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SSAC Report on young people living independently

23 May 2018

SSAC Occasional Paper 20: Young people living independently

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View press release

This Social Security Advisory Committee (SSAC) report examines the effect of the support provided through the benefit system to young people living independently – that is, those not living with parents or other relatives or guardians.

These young claimants often have no or little access to financial support outside the benefit system. They therefore feel the effect of welfare changes more than young people living with their parents or other guardians.

The report makes a number of recommendations to the Department for Work and Pensions.

The report follows on from consultation Young people living independently: benefit support (12 December 2017 to 31 January 2018).

Disability Rights UK contributed to this report.

Report recommendations

The Department for Work and Pensions should:

  1. Ensure every young person aged under 25 is proactively offered a choice about whether their housing-related benefits are paid directly to their landlord or into their own bank account, and about whether Universal Credit is paid to them fortnightly or monthly.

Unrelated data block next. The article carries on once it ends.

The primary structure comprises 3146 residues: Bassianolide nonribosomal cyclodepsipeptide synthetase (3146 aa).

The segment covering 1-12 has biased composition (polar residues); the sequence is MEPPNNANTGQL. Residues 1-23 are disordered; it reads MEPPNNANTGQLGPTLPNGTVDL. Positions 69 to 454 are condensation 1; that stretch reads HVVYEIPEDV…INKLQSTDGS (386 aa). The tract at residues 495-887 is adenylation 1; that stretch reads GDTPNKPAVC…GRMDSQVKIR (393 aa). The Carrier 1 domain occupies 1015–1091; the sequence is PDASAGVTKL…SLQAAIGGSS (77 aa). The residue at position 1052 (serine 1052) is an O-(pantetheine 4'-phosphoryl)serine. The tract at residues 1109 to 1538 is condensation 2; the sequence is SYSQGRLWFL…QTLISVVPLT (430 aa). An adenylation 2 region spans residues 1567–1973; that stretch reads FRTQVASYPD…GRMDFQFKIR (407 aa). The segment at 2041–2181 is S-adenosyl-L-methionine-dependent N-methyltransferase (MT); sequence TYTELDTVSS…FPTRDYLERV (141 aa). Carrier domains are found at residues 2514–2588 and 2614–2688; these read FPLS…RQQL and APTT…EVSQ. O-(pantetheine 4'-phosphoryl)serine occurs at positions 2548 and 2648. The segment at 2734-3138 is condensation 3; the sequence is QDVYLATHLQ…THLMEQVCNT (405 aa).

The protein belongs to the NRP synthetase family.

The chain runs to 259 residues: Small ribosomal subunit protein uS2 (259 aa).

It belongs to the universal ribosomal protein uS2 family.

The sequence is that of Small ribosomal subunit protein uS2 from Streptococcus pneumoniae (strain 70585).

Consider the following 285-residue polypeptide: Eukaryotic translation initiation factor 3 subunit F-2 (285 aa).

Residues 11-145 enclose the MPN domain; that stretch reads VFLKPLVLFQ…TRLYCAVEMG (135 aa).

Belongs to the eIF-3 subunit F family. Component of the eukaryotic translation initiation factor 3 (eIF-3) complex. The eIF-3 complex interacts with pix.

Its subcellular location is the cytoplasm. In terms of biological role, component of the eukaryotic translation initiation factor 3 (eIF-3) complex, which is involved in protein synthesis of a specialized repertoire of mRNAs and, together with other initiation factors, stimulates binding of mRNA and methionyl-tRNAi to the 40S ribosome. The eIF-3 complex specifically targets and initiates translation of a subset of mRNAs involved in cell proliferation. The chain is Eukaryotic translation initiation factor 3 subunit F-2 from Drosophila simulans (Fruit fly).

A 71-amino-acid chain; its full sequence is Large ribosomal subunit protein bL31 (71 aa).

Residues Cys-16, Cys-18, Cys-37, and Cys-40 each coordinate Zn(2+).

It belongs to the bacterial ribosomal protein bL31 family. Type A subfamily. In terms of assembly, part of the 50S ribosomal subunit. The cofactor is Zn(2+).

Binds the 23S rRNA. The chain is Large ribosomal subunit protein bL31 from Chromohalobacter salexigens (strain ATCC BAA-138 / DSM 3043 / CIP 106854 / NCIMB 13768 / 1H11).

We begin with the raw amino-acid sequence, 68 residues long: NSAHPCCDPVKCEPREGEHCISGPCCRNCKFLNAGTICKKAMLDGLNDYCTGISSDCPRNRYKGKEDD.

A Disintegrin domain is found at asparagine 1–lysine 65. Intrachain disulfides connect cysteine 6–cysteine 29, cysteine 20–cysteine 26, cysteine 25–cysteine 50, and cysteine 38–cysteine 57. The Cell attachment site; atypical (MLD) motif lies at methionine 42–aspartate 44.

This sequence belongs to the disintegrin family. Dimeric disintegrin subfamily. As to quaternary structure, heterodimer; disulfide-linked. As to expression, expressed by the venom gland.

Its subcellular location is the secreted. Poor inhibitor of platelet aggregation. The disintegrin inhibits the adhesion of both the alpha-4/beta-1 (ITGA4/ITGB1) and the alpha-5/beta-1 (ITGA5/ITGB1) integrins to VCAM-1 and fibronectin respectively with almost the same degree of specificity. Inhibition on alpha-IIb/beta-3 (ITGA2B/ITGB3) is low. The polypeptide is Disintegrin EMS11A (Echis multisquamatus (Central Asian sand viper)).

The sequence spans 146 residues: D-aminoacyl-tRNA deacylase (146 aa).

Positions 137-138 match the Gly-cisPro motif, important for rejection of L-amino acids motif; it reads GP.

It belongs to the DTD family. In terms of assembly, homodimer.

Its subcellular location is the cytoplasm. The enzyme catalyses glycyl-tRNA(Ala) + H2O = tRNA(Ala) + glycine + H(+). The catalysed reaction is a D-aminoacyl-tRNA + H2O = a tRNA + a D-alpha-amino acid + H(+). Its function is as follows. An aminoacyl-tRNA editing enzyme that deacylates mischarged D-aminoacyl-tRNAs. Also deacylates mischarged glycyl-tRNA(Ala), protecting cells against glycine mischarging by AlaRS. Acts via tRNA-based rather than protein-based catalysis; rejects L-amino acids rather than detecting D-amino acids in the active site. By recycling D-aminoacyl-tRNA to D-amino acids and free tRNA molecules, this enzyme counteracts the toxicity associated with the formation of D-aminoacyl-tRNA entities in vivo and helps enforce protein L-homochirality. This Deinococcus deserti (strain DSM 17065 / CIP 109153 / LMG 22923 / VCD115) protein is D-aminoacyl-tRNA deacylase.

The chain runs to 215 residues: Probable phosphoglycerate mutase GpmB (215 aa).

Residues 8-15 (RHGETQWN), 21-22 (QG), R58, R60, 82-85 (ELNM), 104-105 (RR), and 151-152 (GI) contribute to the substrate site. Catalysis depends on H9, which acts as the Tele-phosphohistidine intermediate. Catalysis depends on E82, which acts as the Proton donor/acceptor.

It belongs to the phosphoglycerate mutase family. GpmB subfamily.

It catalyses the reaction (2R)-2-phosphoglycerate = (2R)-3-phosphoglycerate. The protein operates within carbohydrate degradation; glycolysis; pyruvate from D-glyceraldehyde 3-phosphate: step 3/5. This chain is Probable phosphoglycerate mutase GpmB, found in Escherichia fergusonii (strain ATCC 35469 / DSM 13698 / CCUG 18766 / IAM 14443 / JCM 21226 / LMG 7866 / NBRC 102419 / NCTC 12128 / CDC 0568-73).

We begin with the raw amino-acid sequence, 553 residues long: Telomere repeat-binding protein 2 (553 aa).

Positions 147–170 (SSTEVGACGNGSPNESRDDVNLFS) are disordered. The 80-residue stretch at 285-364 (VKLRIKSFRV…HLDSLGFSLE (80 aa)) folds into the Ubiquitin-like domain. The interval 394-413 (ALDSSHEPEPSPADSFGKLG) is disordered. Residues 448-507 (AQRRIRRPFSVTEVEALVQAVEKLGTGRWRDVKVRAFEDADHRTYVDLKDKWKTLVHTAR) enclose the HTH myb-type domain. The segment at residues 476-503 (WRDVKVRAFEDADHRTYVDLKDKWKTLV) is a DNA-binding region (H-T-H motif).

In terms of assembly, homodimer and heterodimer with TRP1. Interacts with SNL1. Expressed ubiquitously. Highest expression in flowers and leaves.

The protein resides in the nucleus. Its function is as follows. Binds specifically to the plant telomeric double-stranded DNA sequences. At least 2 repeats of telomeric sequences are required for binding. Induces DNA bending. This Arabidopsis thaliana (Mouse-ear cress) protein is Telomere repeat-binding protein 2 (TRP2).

2. Place a duty on jobcentre work coaches to inform young people about all available grants and funds. Consider ring-fence funds to provide additional support towards work-related costs, such as buying equipment or work-specific clothing, or travelling to and from work.

  3. Change the application of sanctions for young people living independently via a number of adjustments to the sanction process to decrease the risk of inappropriate sanctioning.

  4. Trial both youth specialist work coaches and also specialist advisors who support work coaches in their interactions with young people with complex needs – focusing first on those living independently. This should be evaluated, and rolled out more widely if successful.

  5. Exempt care leavers from the shared accommodation rate and the under-occupancy penalty until they reach age 25.

  6. Monitor the numbers of 16 to 24-year olds living independently who are eligible for but not in receipt of benefit. Tackle the barriers to claiming the benefits to which they are entitled and receiving the support they might need.

  7. Publish evidence demonstrating the affordability of basic living costs for a young person living independently on benefits and take action if these rates are not enough to cover essential living costs.

  8. Publish evidence on the affordability and availability of housing for young people at the shared accommodation rate in every broad market rental area, and take action where affordability is too low.